Guild

(redirected from guildsmen)
Also found in: Dictionary, Thesaurus, Medical, Legal, Encyclopedia.

Guild

An association of persons with a particular skill or trade. For example, the electricians in an area may form a guild for mutual support, to route business to each other, or for other reasons. A guild contrasts with a union primarily because it includes both employers and employees; it is based on trade, rather than class. Guilds were most common in medieval Europe, but still exist and have a great deal of sway in some industries, notably filmmaking. Bar associations of lawyers and realtor groups may also be considered guilds.
References in periodicals archive ?
It was established in 1352 by the two Cambridge guilds of Corpus Christi and the Blessed Virgin Mary to train priests in theology and canon law, and to provide prayers for the souls of guildsmen departed.
In Italian towns, prominent families, clans, factions, tower societies, guildsmen, youth abbeys, and minorities, such as Jews and foreigners, fought or negotiated for their own spatial autonomy and distinctive place in the community.
Prussian and French intervention - secularization, constitutional reform, freedom of trades - eroded the power base of clerics and guildsmen while laying the groundwork for the formation of a new municipal elite.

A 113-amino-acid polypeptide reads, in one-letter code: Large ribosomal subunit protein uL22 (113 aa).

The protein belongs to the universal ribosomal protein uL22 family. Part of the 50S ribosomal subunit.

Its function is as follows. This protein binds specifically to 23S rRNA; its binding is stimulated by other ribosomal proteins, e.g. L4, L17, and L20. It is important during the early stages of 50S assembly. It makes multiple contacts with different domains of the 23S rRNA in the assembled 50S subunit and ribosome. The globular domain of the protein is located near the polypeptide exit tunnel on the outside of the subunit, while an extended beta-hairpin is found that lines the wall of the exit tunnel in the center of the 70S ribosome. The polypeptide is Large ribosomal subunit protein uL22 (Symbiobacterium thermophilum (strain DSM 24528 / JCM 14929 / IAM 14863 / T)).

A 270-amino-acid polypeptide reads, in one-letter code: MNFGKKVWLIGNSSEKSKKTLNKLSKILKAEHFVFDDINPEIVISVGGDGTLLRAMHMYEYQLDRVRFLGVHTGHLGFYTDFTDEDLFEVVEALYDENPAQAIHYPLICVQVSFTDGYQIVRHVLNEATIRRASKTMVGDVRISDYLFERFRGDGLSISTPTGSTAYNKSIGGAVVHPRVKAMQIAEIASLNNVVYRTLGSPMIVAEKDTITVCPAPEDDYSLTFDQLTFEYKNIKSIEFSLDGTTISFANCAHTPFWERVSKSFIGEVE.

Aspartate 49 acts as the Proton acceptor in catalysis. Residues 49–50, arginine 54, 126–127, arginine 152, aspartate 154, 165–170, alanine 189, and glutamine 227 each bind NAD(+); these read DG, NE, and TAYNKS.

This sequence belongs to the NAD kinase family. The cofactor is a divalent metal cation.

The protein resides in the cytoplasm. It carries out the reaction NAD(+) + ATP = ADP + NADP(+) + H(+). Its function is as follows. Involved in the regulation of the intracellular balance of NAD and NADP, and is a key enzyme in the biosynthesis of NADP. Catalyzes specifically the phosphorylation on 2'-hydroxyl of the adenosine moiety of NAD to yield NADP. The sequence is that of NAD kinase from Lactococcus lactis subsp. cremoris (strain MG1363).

While the actors of the late fifteenth century had been amateurs, guildsmen or the servants of noble houses, early in the sixteenth century acting began to become a profession, or at least a trade.
Schama cites a number of examples of Bourbon hubris, but seems unaware how odious and, in time, how intolerable such behavior and rhetoric might seem to eighteenth century merchants, farmers, guildsmen and shopkeepers (not to mention aristocrats and churchmen, whose own hubris was being encroached upon).
They marched as one united body, but the mayor and aldermen escorted the consecrated eucharistic host more closely than common councillors, councillors more closely than guildsmen, higher-status crafts before lower.
Certainly we have reason to believe that the attitude toward the republic -- so critical to the viability of its palace -- would have been newly sanguine and increasingly optimistic, for it had now proven itself by having survived a long, bitter war, quasi-revolutionary constitutional reform, and counterrevolution, which ended in the violent attempt to bring down the republic in July 1295 by the massed magnati that was quickly put down by the guildsmen.
Johnston, 'Traders and Playmakers: English Guildsmen and the Low Countries', Caroline Barron and Nigel Saul (eds), England and the Low Countries in the Late Middle Ages (Stroud, 1995), 99-114.
Ambivalence rather than hard and fast rules characterized the way guildsmen in Augsburg acted, and there was little uniformity in the way executioners and skinners were handled from city to city.
Most of Arnade's book focuses on Ghent between 1440 and 1540 because this towns patricians and guildsmen led the charge - ultimately without success - contesting the encroachment of the Burgundian state.
As Dr Tyerman has shown, prayers were often said by guildsmen in England for the Holy Land.